A naturist’s view on the perversion of beauty

Perversion of beauty?

Yes. It happens. All around us. The thought that naturists stand for, that every body is a good body, isn’t supported nor carried by everyone.

As I was listening to the November 2009 episode of the Naturist Living Show podcast, a show I can really recommend, I heard so many things that struck me and rang my bells that I had to write this post about it.

So, what’s the buzz?

In the podcast I heard (among other things) a story about a young woman who apparently looked good and healthy, who was incredibly influenced by the media and their unrealistic goals of “beauty”. She had decided to contact a plastic surgeon who would make all kinds of fake alterations to her body to make her “beautiful”.

Unreal beauty

There would be breast implants, a “tummy tuck” and a few other “improvements”, which she wanted to get done as a “surprise” for her husband who was away. (Image is not of said young woman.)

Now really… who would want to improve a body when there’s nothing wrong with it? And that only because Supermodelthe outside world is proclaiming that you are not good enough unless you look like Kate Moss, to name one of the super models that clearly are the basis of existence for many woman.

It’s a shame and it angers me tremendously that wonderful people with what, a flaw, a wrinkle, a tummy, stretch marks… that such good, healthy, beautiful people feel compelled to obey the words of a bunch of lunatics who are only after their money. Because that, of course, is the name of the game. Beauty products that cost hands full of money. Plastic surgery isn’t the cheapest kind either. And for what? To be turned into unreal, plastic versions of themselves?

Photoshopped model

People who have no wrinkle, who are “industrial beauties” and whose cheeks probably will crack when they try to laugh (if their plastified cheeks actually allow them to laugh)?

Stop the plastification of people!

Real people are much better in my opinion. The true value shouldn’t be put on someone’s outside. That’s not going to last, no matter how much cash you throw at plastic surgeons, pill mongers and diet advisers. In my view it’s much healthier to cultivate your inner beauty.

It’s something that will cost you less and bring you much more. Be beautiful the naturist’s way. Trust me, there are more people like us, with our flaws and flabs, than there are industrial grade beauties. We’ll outnumber you always. And we’re far happier.


Author: Paul

Promoting the clothes-free lifestyle.

4 thoughts on “A naturist’s view on the perversion of beauty”

  1. I couldn’t agree more.Plastic surgery is fine for catastrophic injuries.When it’s used for vanity,it makes me sad.People have unfortunately been convinced by the media that only certain body types and sizes are beautiful.The media’s idea of beauty isn’t beauty at all,it’s grossly distorted reality.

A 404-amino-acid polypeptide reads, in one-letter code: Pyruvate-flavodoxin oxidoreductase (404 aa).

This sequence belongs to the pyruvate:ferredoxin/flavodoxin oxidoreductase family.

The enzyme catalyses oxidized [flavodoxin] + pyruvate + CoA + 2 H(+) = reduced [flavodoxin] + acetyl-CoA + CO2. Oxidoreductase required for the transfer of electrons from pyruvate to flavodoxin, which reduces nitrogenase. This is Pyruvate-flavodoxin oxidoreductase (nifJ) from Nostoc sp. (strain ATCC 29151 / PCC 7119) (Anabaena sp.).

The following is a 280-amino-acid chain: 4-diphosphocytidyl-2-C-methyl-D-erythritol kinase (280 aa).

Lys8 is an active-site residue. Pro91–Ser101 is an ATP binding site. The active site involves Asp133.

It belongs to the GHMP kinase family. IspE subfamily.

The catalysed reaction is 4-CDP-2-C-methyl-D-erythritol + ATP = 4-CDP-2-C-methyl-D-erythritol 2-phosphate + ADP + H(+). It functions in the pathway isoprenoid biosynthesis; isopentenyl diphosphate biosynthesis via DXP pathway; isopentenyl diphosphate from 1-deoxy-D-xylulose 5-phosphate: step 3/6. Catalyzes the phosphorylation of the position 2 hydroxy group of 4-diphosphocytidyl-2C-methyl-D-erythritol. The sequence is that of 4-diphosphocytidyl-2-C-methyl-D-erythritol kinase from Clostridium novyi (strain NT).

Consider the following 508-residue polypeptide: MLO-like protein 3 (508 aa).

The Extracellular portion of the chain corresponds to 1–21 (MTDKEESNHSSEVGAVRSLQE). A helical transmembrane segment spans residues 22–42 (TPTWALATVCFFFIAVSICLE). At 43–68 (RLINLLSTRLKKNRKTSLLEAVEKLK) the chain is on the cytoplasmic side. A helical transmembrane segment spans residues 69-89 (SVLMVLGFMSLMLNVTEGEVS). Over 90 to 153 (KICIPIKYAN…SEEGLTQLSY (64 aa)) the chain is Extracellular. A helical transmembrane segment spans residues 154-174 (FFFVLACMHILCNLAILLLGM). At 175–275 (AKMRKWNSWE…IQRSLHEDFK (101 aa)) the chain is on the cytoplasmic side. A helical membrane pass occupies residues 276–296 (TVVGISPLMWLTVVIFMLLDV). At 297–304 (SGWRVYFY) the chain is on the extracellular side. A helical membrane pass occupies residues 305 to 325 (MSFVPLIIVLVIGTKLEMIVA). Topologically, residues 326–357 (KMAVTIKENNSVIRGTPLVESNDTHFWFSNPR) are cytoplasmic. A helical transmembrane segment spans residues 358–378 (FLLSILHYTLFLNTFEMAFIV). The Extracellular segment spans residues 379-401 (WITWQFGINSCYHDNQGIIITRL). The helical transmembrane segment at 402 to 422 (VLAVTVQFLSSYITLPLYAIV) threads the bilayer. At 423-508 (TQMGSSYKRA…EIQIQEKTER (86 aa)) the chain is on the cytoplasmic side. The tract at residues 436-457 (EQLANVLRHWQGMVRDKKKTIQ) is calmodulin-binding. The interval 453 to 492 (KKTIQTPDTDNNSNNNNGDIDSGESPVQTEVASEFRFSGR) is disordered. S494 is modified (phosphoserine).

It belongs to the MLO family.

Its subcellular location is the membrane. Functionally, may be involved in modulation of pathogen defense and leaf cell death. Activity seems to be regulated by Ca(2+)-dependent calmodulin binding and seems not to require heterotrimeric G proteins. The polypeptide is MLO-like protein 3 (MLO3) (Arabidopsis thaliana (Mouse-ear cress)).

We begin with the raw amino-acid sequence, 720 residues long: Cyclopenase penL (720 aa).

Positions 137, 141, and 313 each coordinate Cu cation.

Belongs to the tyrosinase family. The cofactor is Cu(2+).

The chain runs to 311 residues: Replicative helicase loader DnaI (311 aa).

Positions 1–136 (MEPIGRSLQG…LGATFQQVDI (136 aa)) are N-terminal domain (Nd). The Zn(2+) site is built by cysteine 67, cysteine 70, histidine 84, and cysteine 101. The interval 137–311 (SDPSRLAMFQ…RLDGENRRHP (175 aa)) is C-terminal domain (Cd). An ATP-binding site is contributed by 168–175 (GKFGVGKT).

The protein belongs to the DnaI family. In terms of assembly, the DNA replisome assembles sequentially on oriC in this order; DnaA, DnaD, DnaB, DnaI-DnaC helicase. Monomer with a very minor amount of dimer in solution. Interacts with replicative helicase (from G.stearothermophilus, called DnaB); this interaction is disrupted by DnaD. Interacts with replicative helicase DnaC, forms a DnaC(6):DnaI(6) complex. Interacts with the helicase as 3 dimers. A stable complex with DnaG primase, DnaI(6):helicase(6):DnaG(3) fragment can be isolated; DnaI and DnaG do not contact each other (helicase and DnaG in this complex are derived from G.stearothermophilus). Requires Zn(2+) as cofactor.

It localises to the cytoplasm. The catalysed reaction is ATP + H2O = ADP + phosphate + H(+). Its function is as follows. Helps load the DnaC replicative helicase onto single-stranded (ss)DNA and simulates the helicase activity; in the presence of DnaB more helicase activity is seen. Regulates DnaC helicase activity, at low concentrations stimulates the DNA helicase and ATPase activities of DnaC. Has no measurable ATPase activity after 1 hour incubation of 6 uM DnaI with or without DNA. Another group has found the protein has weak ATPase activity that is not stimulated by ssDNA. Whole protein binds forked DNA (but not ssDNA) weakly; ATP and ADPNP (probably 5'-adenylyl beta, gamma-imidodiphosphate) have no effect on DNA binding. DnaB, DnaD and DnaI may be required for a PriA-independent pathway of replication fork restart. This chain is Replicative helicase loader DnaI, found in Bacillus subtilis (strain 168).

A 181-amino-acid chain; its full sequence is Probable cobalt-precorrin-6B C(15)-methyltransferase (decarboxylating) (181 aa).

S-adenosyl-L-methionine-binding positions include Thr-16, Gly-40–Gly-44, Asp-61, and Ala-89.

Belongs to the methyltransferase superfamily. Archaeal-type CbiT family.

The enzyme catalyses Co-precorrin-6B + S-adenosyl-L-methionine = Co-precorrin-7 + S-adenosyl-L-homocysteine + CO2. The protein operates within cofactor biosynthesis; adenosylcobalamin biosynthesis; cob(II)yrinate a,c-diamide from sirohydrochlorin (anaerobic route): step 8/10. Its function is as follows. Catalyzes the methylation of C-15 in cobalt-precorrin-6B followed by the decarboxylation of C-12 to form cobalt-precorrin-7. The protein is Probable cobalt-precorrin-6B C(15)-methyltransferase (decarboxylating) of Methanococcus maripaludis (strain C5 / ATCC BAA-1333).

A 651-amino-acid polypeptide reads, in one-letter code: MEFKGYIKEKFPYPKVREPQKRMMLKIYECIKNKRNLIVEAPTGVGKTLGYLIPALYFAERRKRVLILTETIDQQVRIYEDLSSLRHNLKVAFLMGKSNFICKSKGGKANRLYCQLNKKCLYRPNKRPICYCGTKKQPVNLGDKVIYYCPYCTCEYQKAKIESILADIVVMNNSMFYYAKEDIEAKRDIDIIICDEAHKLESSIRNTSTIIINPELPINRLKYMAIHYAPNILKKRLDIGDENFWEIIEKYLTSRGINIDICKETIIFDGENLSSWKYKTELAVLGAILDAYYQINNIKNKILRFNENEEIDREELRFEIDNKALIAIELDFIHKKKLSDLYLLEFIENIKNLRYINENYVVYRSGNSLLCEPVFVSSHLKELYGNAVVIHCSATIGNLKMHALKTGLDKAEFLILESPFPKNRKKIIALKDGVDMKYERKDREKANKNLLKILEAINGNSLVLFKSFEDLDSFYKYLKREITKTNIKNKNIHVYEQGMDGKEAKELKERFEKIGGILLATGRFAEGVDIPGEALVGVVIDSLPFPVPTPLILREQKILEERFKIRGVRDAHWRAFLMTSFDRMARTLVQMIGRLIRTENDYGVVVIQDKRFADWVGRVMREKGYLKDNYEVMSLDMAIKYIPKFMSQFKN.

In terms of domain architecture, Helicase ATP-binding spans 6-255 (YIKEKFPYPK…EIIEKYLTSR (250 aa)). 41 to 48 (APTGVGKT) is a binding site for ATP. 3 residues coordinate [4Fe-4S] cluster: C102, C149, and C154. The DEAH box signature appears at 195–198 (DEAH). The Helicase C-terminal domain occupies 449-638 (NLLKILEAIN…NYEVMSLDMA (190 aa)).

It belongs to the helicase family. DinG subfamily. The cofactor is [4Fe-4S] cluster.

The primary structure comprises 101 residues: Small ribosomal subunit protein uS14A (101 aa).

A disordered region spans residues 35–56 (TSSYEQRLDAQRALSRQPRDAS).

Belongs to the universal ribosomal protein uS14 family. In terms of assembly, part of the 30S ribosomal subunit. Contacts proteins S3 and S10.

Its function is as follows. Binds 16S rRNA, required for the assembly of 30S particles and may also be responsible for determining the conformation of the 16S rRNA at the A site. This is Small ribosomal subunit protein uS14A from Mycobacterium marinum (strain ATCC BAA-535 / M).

The Naturist Living Show podcasts are very informative and interesting.It’s up to 100+ episodes now.I’m guessing you’ll more material and topics to cover here.

    1. I’ve discovered their podcast series recently, so I am listening to them at the moment. And yes, I started at number 1, so there’s a lot to hear.
      Thanks for your comment!!

  2. Why is it so hard to put forth some effort to get in shape? Sure, beauty standards based on plastic images should be ignored, but that isn’t an excuse to be an obese pig that hasn’t exercised since high school gym class. That is disgusting. The mentality of the nudist community seems to be “Accept anything and everything. Have no standards cuz natural.” Don’t have unrealistic standards, but have some fucking pride in your physical condition.

    1. I think there’s a difference between not being a plastic model and a far too fat person thanks to the “food” industry that shoves salt and sugar into everything we can get our hands on. That, like the frowning upon nudity, is a society problem, as is the plastic fantastic body. Microwave meals and certainly fast-food, which is so easy to get, are big parts of the weight problem.
      You’re right, eating more sensibly and taking more walks (walks are great and low impact) fix a lot of weight problems, but that was not what I was trying to address in this post. Getting in shape is absolutely possible. Getting a ‘perfect’ body is impossible because the standard for ‘perfect’ will change by the time you reach the current ‘perfect’.

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